As a person of privilege, you have access to social circles that BIPOC do not. Perhaps you have heard racist or derogatory language used by family members or friends? Take some time at your next family reunion to challenge peoples’ beliefs, and speak up for those who are not there.

5. Get comfortable being uncomfortable.

As humans, we are averse to change. If your life has been one of comfort, it is difficult to voluntarily give up that comfort. However, to work towards being a good ally, you need to forfeit it, as your comfort comes at the expense of others. By remaining in the status quo, you are directly benefitting from social structures that harm BIPOC and other marginalized communities. Now is the time to own up to your complicitness in discriminatory systems. So yeah, get comfortable being uncomfortable.

The United Way of Central New York in partnership with multiple Syracuse organizations is currently running a Racial Equity Habit Building Challenge that pushes you to get outside your comfort zone with daily challenges throughout the month of October. This is an accessible, convenient way to get used to the level of personal discomfort needed to grow as a person and become a better ally. The challenge will conclude with a conversation lead by Dr. Ibram X. Kendi, historian and author of #1 New York Times bestseller, “HOW TO BE AN ANTIRACIST.” Register today!

6. Learn from your mistakes.

Being an ally is an ongoing process, and you are bound to say or do the wrong thing at certain points. Sometimes, the best way to learn is through trial and error. The important thing is to acknowledge when you’re wrong, and to not make those same mistakes again. Essentially: welcome failure, but learn from it.

7. Amplify the voices and messages of BIPOC!

There are so many amazing speakers and writers from BIPOC and other marginalized communities with important stories and messages that need to be shared. In short, promote others’ voices and don’t center yourself in the conversation. It’s okay to feel bad about your role in an unjust and racist society, but as an ally it is necessary to realize that your role is one of support.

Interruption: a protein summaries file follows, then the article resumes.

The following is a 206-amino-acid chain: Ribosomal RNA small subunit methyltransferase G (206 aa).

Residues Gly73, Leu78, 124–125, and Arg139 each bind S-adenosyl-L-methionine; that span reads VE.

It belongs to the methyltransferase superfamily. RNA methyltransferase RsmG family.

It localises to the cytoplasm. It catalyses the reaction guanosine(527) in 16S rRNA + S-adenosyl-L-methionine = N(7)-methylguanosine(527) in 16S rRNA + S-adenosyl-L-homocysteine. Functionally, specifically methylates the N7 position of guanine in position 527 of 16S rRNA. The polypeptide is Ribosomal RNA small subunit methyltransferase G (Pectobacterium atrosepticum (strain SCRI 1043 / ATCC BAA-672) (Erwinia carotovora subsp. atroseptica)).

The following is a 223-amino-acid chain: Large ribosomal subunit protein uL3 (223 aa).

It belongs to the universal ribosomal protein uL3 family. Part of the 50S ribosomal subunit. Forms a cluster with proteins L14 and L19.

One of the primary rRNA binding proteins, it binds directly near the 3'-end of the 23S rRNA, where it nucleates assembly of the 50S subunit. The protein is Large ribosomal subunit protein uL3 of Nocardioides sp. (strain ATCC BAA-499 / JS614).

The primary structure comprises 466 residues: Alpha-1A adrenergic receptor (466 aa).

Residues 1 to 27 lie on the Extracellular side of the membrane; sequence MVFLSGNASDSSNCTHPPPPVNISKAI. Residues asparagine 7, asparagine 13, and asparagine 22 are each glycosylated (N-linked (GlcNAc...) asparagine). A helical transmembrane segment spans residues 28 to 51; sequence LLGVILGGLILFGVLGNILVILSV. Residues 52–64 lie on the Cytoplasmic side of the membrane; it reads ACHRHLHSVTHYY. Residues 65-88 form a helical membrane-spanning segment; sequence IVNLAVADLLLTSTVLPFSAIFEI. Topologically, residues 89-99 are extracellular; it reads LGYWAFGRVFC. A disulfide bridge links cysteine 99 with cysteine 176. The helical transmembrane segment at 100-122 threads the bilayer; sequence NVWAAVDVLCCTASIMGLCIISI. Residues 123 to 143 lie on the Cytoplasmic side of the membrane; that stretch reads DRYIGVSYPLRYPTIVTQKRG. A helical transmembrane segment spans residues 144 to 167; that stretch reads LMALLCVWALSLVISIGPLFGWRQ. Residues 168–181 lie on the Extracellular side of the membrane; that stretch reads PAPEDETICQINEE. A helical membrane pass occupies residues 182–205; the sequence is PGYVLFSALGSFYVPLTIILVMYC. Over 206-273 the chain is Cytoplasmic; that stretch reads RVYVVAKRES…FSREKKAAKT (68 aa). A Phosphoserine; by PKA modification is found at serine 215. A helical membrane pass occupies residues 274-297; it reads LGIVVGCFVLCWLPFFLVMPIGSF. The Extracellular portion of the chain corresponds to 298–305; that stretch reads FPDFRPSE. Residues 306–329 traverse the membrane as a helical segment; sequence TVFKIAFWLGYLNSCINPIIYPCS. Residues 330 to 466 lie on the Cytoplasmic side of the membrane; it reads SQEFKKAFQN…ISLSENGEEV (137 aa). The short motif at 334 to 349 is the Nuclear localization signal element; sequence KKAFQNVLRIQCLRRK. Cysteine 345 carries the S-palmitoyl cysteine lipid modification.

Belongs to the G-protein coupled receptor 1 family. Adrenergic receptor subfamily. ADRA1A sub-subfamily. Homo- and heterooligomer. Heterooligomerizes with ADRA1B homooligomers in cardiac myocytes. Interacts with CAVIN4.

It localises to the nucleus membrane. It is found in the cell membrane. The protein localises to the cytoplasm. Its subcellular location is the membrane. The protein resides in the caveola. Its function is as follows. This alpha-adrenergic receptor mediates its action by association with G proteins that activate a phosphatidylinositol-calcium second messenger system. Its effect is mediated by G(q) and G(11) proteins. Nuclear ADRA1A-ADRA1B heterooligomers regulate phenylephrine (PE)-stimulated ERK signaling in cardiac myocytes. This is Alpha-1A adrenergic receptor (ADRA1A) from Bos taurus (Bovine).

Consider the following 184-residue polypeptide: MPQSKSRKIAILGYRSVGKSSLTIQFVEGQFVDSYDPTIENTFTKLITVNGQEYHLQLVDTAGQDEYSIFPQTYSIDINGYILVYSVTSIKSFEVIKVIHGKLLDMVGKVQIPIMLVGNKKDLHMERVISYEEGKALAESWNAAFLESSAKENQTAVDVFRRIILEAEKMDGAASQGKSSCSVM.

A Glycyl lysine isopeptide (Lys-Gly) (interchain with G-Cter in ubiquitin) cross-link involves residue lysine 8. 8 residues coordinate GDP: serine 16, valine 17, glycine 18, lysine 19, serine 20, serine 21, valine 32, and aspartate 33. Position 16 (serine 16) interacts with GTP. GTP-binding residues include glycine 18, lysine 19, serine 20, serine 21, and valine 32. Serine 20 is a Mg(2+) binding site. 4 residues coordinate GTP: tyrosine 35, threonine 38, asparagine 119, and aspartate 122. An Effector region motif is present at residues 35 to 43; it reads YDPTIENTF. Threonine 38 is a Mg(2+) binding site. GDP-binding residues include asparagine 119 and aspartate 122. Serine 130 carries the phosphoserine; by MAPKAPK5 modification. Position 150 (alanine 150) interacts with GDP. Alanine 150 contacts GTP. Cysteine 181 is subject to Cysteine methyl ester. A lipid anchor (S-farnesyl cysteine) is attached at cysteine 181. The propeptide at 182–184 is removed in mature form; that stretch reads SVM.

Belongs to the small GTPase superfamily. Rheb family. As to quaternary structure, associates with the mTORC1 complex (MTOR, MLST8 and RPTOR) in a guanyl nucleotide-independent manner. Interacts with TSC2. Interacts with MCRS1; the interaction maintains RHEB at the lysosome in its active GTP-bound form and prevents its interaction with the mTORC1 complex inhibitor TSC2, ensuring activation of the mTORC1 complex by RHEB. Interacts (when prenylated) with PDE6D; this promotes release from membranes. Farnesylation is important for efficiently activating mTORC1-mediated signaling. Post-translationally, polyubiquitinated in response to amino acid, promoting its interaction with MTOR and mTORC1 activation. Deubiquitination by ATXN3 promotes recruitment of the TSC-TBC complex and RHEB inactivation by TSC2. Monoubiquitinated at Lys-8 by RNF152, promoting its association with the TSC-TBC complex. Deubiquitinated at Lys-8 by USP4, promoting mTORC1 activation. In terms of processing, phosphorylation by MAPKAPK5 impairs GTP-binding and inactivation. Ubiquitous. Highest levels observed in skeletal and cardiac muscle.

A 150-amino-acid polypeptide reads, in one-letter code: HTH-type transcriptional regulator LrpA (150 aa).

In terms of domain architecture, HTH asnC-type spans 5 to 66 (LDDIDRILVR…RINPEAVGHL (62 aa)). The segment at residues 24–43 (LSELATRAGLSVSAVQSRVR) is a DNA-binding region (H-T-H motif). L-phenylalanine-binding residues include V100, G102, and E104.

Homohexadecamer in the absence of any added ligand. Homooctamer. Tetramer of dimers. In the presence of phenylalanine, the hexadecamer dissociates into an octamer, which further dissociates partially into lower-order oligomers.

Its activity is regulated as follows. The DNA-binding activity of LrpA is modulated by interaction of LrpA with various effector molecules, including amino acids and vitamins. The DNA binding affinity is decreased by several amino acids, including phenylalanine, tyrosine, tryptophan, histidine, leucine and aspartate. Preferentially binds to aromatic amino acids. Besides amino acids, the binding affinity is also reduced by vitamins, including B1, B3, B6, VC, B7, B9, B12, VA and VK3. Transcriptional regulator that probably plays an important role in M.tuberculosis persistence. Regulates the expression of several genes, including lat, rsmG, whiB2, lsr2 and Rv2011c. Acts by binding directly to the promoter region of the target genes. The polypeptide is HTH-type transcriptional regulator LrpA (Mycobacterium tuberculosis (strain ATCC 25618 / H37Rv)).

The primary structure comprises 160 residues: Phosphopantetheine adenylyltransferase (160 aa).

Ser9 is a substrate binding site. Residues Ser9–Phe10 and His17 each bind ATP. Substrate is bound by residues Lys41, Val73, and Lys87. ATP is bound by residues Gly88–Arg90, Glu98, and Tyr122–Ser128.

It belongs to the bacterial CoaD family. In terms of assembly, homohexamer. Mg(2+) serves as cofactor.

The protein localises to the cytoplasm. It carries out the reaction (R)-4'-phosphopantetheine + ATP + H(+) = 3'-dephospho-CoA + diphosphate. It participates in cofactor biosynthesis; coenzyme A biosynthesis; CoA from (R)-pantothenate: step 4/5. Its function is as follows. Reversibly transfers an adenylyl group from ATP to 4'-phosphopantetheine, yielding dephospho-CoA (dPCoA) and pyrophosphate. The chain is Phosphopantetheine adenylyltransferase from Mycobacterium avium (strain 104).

8. Show up!

Last, but certainly not least, make your actions match your words! Show up for BIPOC and other marginalized communities in ways that matter. Take responsibility for your actions, educate your peers, attend protests and marches, sign petitions, and donate, if you can! Another way – volunteer your time. In Syracuse, one place you can find volunteer opportunities is through the Shaw Center.

Written by Cecelia Kersten ’23, S.I. Newhouse School of Public Communications


Kivel, P. (1995). Guidelines for Being Strong White Allies. Retrieved October 11, 2020, from

Rudhran, M. (2020, June 03). What Is Performative Allyship? Examples & Alternatives. Retrieved October 10, 2020, from

Wahi, S. (2020, June 05). How To Be A Better Ally To People Of Colour. Retrieved October 12, 2020, from

YWCA. (2020). 10 Things Allies Can Do. Retrieved October 11, 2020, from